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World Wise Web or the Idiocy of the Crowd

November 22, 2010

The Internet: ultimate democratic playing field. Where ideas can be shared freely, without threat of suppression. Where hierarchies pale into every other voice.

But is this really the case? Recently I’ve been gassing about the power that the internet has in providing the ultimate vehicle for misinformation. We aren’t really free, are we? We will still get entangled in all the web-guff that gets churned out. We still follow the Pied Piper when we gobble up online information in crowds.

Take this quote as a starting point:

Men, it has been well said, think in herds; it will be seen that they go mad in herds, while they only recover their senses slowly, and one by one.”- Charles Mackay : Extraordinary Popular Delusions and the Madness of Crowds 1841

This is so very true even today. Twitter is fast, it mixes comment with fact, it binds people and it redefnes what counts as news. But more concering is that because it’s bitesize, we can do oursleves a dis-service in our quest for truth by misinterpreting the real headlines and an even bigger dis-service in falling for the fakes.

In a recent article from Guardian Editor-in-Chief, Alan Rusbridger, he rightly identifies that, “The downside of Twitter also means that the full weight of the world’s attention can fall on a single unstable piece of information.”


Whether it’s Jeff Goldblum being reported dead, the discovery of the Montauk Monster;  the mistaken belief that an onion will indeed charge your iPhone; or the story that Carla Bruni was having an extramarital affair with a songwriter, while President Sarkozy, her husband, was sleeping with one of his ministers – we fall for a story, we latch on and we follow it across the web. We are susceptible in crowds. When the pied piper plays a tune that tickles our fancy we go with it, often unblinking, and in doing so we redefine what makes the news and what is indeed true.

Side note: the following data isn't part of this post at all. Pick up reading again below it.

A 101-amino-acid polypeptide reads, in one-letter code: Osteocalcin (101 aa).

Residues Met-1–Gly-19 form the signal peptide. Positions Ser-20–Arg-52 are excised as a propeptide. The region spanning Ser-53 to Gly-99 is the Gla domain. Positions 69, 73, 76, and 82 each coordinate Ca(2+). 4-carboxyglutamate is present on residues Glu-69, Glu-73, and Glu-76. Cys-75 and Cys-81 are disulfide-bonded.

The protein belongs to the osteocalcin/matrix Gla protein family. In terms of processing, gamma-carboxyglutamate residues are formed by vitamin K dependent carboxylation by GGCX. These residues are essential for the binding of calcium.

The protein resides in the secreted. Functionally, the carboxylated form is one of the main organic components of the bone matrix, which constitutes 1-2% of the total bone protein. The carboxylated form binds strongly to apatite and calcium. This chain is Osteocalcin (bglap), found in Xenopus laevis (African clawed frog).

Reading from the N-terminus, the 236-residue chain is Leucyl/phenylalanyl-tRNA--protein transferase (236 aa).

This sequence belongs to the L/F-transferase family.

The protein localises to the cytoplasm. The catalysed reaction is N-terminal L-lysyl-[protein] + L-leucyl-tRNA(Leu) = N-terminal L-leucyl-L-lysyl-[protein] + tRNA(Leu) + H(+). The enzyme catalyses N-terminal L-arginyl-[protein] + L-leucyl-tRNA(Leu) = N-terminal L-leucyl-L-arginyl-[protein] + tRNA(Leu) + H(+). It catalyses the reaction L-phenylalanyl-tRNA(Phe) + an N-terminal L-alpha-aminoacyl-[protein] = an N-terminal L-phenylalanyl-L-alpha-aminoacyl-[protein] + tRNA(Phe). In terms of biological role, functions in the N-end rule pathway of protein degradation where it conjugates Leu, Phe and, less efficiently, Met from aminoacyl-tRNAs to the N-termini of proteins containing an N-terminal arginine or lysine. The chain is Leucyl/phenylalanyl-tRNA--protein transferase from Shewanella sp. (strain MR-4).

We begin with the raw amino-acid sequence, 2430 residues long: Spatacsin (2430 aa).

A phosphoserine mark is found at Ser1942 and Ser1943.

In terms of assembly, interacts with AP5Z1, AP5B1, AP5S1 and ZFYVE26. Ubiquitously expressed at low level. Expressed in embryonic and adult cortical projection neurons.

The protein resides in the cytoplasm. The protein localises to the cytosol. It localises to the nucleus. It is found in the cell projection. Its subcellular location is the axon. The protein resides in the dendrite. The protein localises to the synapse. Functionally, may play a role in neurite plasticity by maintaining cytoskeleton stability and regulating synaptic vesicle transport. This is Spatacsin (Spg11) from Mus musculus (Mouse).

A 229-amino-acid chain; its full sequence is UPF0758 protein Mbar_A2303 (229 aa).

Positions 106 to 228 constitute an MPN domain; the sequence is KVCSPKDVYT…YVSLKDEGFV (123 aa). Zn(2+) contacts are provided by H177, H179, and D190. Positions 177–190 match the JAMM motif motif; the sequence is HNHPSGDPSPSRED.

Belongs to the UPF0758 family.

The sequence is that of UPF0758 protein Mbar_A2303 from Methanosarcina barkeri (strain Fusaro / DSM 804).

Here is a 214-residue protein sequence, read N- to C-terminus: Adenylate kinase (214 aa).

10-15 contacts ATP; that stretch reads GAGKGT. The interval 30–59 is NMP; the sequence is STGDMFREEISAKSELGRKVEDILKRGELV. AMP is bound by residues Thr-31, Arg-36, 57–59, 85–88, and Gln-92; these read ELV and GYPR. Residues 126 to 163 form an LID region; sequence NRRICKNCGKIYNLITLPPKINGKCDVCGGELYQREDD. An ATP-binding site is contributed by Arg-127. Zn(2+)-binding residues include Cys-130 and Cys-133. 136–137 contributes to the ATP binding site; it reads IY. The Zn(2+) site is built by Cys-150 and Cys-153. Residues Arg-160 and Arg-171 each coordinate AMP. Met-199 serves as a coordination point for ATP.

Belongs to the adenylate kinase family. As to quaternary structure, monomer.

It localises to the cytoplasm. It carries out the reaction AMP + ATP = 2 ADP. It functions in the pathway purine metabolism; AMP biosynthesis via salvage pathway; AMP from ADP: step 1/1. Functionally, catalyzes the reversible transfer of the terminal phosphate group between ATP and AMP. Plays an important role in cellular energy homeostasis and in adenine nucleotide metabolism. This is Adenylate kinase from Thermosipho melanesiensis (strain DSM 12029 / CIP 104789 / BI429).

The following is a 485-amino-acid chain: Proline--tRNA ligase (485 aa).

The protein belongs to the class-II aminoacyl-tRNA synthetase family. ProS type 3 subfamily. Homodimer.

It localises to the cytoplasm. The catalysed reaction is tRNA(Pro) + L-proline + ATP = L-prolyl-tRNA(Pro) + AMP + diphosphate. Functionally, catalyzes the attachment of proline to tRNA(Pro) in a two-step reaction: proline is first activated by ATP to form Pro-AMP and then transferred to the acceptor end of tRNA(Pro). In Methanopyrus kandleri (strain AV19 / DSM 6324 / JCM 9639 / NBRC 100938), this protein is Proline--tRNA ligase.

Many Twitter and Facebook users re-post links after reading only a story headline. Rich Hoover of fakeawish.com (a website that helps perpetuate fake stories using a replicable template) states, “I’m absolutely flabbergasted by the success of this and the impact these social networks have on communication — and the communication of misinformation.”

Ok, so the jury’s out on whether the crowds’ Wisdom trumps Idiocy, but this is because we have so much of the web at our disposal to corroborate truth from fact. Jeff Goldblum is definitely alive right – Kevin Spacey told us so.

But what is worrying is this scenario in light of the fact that the Web is becoming fragmented. There are pockets that are becoming stronger. Just as humans settled on cities in the real world, we are settling on familiar platforms on line too. In a way I guess we have to – the vast ocean of web is just too much for out tiny minds to wander around in all at once.

Its no longer enough to point to ‘the web’ when referring to the crowd – rather it’s those pockets of the web where conversations are happening and where our autonomy is slipping.

The man hailed as the creator of the World Wide Web, Sir Tim Berners-Lee this week stated that the growing power of large platforms like Facebook is stifling the free flowing liquid excahnges of information that he had always envisaged the internet to facilitate. These platforms are harbouring information and if we’re all stuck in the port, we’ll lose sight of what’s going on across the ocean.

As Sir Tim states, “The more you enter, the more you become locked in. Your social networking site becomes a central platform – a closed silo of content, and one that does not give you full control over your information in it.”

This talk of ‘fragmented islands’ is a concern that may lead to the crowd actually becoming smaller. And if the crowds lose track of what’s real and what should count as worthy, there’s a good chance ‘the crowd’ will become ‘the mob’.

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